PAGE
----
Remember the cry of the 1980s? The caricature of American economy as burger-flipping service sector jobs in contrast to the Japanese who were portrayed as modern long term managers? Very few people understood then that American companies were perfecting the art of consistent & bankable delivery of performance standards all over the world regardless of local culture & tastes. Go anywhere in the world today & you find McDonald’s with the same standards of basic excellence delivered in the same trust-enhancing manner.
There is a similar & equally successful story in Hotels. We have been fans of Marriott hotels since the days we traveled on business 3-4 nights a week. Regardless of what city we were in the USA, we could count on Marriott for lovely hotels & lovelier service. The people of Marriott were the same regardless of the particular attitudes of the city, always pleasant, courteous & helpful. More recently, a front desk staffer at a Washington DC area Marriott gave us her personal cell number when we were concerned about an administrative request we had made for a friend. She said she lived 10 minutes away from the Marriott and she would get to the hotel, on a Saturday evening, in case our friend faced a problem. We were blown away by this personal courtesy even though we have been used to such service from Marriott staff.
But isn’t Marriott All-American? When you travel to places of historical grandeur, you do want to stay at places that embody that culture, don’t you? But what if you get absolutely authentic historical grandeur with traditional Marriott service & care? Then you get a treat for the senses, an experience you want to write about. An experience at Boscolo hotels in Venice & Rome, members of the Autograph Collection of hotels in the Marriott family.
Venice is a city that can graciously charm your senses as well as assault them with the madding crowds that throng the Grand Canal & St. Mark’s Square. Mixing with the crowds is wonderful in itself but you do want a quiet enchanting experience after you are done with the crowds. We found a perfect mix of both at the Boscolo Venezia, the ancient seat of the Rizzo-Patarol families.
The Patarol family constructed the building in the Sixteenth Century, and the noble Rizzo family, extinct in 1833, inherited it. Before becoming today’s 5 Star Boscolo Venezia, it served as embassies of France and Savoy. And before that, it served as a monastery. That serene calm still pervades the place. You can actually walk to the hotel in about 15 minutes across the Jewish Quarter & then via small bridges & narrow lanes if you can master a couple of Italian phrases to ask local shopkeepers for directions. The front facade of the hotel & the entrance is so beguiling simple that we actually wondered whether this was actually the 5-Star Boscolo.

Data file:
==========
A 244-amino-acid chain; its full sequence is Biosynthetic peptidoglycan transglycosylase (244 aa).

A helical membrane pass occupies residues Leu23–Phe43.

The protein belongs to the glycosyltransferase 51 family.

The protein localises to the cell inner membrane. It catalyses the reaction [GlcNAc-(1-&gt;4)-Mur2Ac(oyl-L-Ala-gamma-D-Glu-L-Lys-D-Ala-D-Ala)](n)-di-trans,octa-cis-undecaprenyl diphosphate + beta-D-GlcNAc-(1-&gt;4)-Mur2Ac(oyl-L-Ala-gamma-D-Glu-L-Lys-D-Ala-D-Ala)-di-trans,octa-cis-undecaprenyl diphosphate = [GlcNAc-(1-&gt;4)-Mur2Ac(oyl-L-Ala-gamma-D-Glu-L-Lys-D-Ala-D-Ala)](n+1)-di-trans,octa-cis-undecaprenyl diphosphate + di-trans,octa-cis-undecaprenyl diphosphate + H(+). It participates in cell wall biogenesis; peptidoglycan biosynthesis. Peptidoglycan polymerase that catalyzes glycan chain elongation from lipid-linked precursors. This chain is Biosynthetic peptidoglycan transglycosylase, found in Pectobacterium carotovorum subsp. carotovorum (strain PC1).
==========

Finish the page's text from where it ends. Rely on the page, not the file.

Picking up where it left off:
Then you enter to see a luxurious lobby with murals on the high walls. But that is just a glimpse into its real charm. At the time of its construction, the Foundation Madonna of the Garden was the only area to be cultivated in all of Venice; so the building was enhanced with an ample garden, a true rarity. According to the hotel, the Boscolo Venezia is the only Venetian hotel with a private green area of more than 2000 sq.m.
At the other end of the garden & right on the edge of the water is a small set of rooms that overlook the lagoon. If you are lucky enough to get a room there, you can wake up to:
You can relax in the sitting room of that intimate place and look at the lagoon or the garden.
And you can take the complimentary water shuttle to the pier of San Marco located at the entrance of the Grand Canal & adjacent to Piazza San Marco or St. Mark’s Square.
This 30-minute ride across the lagoon is just lovely. You get a view of Venice & its landmarks from the water, a view you simply don’t get from any gondola & sightseeing trips.
A lovely & true feast for the senses.
2. Boscolo Exedra Roma
If Venice charms, Rome awes you with its grandeur. The seat of the most powerful European empire of an bygone era. You can be a part of the ancient Imperial Rome by staying at the Exedra whose name evokes memories of the old name of the square. The name has its origins in the grande esedra inside the spa area of Imperial Rome, on which today’s Piazza della Repubblica was planned.
The Boscolo Exedra Roma, an extraordinary refurbishment of a magnificent late 18th Century palace, is located between the Baths of Diocletian and the Basilica of Saint Mary of the Angels designed by Michelangelo. In fact, the hotel’s business center is suspended over ancient Roman excavations, the remains of the important Diocletian Baths (298-305 CE).
The Piazza della Republica is also central. You can literally walk to the Trevi Fountain, Spanish Steps, the Pantheon, Piazza Navone and other sites. Perhaps, by fate, the classic film Ben Hur was playing on Italian TV the day we went to see the Circus Maximus on Palatine Hill. So we could visualize the chariot races that Ben Hur won 5 consecutive times before going back to his home to face Messala in that race to the death.
The point is that the true spirit of Rome is imperial and you have to live like an emperor to feel it. One effortless way to do that is to stay in the luxury of Boscola Exedra Roma where every wish, including a simple request to housekeeping, is answered in minutes. The only thing missing was a chariot with 4 white steeds to drive us around. But then we could imagine, couldn’t we?
Send your feedback to firstname.lastname@example.org Or @MacroViewpoints on Twitter